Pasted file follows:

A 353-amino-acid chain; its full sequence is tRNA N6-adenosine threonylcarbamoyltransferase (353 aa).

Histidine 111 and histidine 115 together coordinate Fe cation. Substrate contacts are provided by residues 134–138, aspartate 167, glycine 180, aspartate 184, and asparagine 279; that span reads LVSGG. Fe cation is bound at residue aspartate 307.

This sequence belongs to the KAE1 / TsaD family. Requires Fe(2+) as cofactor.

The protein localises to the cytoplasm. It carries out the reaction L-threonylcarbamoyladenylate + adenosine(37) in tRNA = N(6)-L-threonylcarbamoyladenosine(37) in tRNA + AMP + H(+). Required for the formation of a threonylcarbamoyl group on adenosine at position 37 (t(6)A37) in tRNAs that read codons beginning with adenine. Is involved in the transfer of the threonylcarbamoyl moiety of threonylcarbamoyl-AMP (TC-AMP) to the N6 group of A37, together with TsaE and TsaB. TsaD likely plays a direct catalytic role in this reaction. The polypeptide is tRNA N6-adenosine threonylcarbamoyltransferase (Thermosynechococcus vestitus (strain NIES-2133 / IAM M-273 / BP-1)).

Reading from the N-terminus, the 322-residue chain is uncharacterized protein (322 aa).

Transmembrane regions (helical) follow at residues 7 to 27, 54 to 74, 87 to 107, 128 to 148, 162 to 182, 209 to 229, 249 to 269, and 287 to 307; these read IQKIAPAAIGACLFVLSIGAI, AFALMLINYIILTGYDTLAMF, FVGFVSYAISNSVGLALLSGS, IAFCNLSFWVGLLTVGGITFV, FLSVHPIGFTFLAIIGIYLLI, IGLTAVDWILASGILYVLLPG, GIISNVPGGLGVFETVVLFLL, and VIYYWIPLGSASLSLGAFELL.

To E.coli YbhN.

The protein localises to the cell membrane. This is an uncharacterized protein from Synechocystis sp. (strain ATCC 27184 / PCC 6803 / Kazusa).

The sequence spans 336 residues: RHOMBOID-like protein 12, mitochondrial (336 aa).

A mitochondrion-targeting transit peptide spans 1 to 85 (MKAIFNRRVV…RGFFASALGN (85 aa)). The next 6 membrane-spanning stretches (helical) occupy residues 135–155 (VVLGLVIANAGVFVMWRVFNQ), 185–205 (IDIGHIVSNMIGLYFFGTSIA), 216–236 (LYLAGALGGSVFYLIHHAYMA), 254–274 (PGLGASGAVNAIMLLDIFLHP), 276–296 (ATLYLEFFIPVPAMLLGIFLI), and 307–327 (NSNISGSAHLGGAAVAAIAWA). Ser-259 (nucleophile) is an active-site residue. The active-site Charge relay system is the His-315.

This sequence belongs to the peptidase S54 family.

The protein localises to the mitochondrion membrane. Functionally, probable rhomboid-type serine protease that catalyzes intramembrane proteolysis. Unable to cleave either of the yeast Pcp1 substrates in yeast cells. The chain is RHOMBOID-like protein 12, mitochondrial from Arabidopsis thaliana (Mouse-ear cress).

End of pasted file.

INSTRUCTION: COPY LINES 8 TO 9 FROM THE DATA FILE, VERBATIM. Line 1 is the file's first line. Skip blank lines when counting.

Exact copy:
The protein localises to the cell membrane. This is an uncharacterized protein from Synechocystis sp. (strain ATCC 27184 / PCC 6803 / Kazusa).

The sequence spans 336 residues: RHOMBOID-like protein 12, mitochondrial (336 aa).